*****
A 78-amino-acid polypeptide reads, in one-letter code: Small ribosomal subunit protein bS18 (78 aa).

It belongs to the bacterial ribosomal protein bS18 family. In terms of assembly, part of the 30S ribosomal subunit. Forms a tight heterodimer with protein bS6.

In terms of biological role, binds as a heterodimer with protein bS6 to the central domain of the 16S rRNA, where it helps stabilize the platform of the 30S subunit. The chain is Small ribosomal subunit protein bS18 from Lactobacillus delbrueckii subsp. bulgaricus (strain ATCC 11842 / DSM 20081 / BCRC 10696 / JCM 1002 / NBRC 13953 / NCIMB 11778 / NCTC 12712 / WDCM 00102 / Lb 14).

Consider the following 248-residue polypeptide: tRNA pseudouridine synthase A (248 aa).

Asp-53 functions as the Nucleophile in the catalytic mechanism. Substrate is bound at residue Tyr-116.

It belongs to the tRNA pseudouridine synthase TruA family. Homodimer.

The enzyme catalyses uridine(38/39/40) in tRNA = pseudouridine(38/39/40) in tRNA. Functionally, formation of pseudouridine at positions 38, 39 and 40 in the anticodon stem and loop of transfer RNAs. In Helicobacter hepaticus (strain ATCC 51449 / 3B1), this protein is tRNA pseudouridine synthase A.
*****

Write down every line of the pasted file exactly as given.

A 78-amino-acid polypeptide reads, in one-letter code: Small ribosomal subunit protein bS18 (78 aa).

It belongs to the bacterial ribosomal protein bS18 family. In terms of assembly, part of the 30S ribosomal subunit. Forms a tight heterodimer with protein bS6.

In terms of biological role, binds as a heterodimer with protein bS6 to the central domain of the 16S rRNA, where it helps stabilize the platform of the 30S subunit. The chain is Small ribosomal subunit protein bS18 from Lactobacillus delbrueckii subsp. bulgaricus (strain ATCC 11842 / DSM 20081 / BCRC 10696 / JCM 1002 / NBRC 13953 / NCIMB 11778 / NCTC 12712 / WDCM 00102 / Lb 14).

Consider the following 248-residue polypeptide: tRNA pseudouridine synthase A (248 aa).

Asp-53 functions as the Nucleophile in the catalytic mechanism. Substrate is bound at residue Tyr-116.

It belongs to the tRNA pseudouridine synthase TruA family. Homodimer.

The enzyme catalyses uridine(38/39/40) in tRNA = pseudouridine(38/39/40) in tRNA. Functionally, formation of pseudouridine at positions 38, 39 and 40 in the anticodon stem and loop of transfer RNAs. In Helicobacter hepaticus (strain ATCC 51449 / 3B1), this protein is tRNA pseudouridine synthase A.